On compensation of damage, which will cause our satellites and ground electronics very powerful flash on the Sun, decades will pass, experts believe. The last time our star provoked a really serious geomagnetic storm a little over 150 years ago; then it did not do much harm, but in the modern world would have turned into a catastrophe.
The most powerful flash in the history of observations on the Sun occurred 159 years ago; to a part, then humanity did not yet have any satellites or terrestrial radio electronics, which radiation could disable. In the English-language literature this incident is called the “event of Kerrington,” according to the British name of the scientist who described it, or “a solar superstorm”, in Russian-speaking sources this is simply called the geomagnetic storm of 1859.
In these two days, there was a huge coronal ejection of matter, which provoked perturbation of the Earth’s magnetosphere; northern auroras were observed where they usually do not exist, the telegraph refused – the equipment flew from the equipment, and the operators were beating current; several fires began. Few cars that worked then from electricity, continued to work even after turning off the chain.
If such a geomagnetic storm happened today, the consequences would be noticed by many more people. To judge how chaotic the outbreak threatens the modern world, comparable in power to the Kerrington event, to some extent allow data on what was happening in March 1989, when there was another, though weaker, flash of solar activity. In Canada, without electricity, there are six million people left; the radio did not work.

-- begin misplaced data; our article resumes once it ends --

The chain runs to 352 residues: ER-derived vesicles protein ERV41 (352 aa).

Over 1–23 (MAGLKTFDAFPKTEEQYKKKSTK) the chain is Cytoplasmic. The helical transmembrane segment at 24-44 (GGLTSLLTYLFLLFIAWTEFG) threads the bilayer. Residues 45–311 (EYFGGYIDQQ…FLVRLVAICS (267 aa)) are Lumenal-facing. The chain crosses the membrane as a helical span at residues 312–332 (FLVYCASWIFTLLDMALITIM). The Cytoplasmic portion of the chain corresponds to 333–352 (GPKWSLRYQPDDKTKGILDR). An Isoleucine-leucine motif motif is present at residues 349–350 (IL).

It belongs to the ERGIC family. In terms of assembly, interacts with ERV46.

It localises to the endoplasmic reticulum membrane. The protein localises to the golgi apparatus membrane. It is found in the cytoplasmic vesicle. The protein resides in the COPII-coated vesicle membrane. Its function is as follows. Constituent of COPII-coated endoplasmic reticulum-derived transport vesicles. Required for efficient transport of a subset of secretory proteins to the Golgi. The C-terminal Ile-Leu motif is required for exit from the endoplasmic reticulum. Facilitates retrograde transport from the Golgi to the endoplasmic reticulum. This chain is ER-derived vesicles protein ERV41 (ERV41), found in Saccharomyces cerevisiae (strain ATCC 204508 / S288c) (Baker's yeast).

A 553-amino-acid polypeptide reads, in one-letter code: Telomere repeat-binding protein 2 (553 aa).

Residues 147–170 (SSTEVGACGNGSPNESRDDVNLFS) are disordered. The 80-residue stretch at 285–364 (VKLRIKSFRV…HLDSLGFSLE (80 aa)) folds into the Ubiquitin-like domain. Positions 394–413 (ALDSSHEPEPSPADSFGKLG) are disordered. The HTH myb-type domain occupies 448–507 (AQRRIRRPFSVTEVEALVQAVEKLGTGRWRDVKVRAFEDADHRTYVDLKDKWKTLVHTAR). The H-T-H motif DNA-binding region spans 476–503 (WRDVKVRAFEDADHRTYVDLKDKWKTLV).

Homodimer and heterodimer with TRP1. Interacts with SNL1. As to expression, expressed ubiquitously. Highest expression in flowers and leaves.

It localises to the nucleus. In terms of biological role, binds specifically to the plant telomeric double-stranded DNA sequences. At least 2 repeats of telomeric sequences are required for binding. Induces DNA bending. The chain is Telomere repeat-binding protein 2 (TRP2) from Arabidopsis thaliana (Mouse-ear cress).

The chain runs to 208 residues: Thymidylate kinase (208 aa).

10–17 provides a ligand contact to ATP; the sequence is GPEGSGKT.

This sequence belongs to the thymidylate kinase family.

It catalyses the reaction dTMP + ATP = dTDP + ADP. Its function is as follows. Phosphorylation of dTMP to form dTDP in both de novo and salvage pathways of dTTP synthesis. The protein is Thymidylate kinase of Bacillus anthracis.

Nowadays, a powerful coronal ejection will result in the shutdown of satellites and satellite communications, the failure of systems that rely on satellite data; there will be no GPS, mobile communications, there will be big problems with the Internet. The astronauts on the ISS will remain unconnected with the Earth, and those who, at a time when charged particles strike the station, will be in outer space, and will at all end up under the threat of death from radiation.
According to experts, only the loss of operating satellites will cost the world economy 30-70 billion dollars, the total losses can reach up to 2 trillion dollars, and the damage will take years.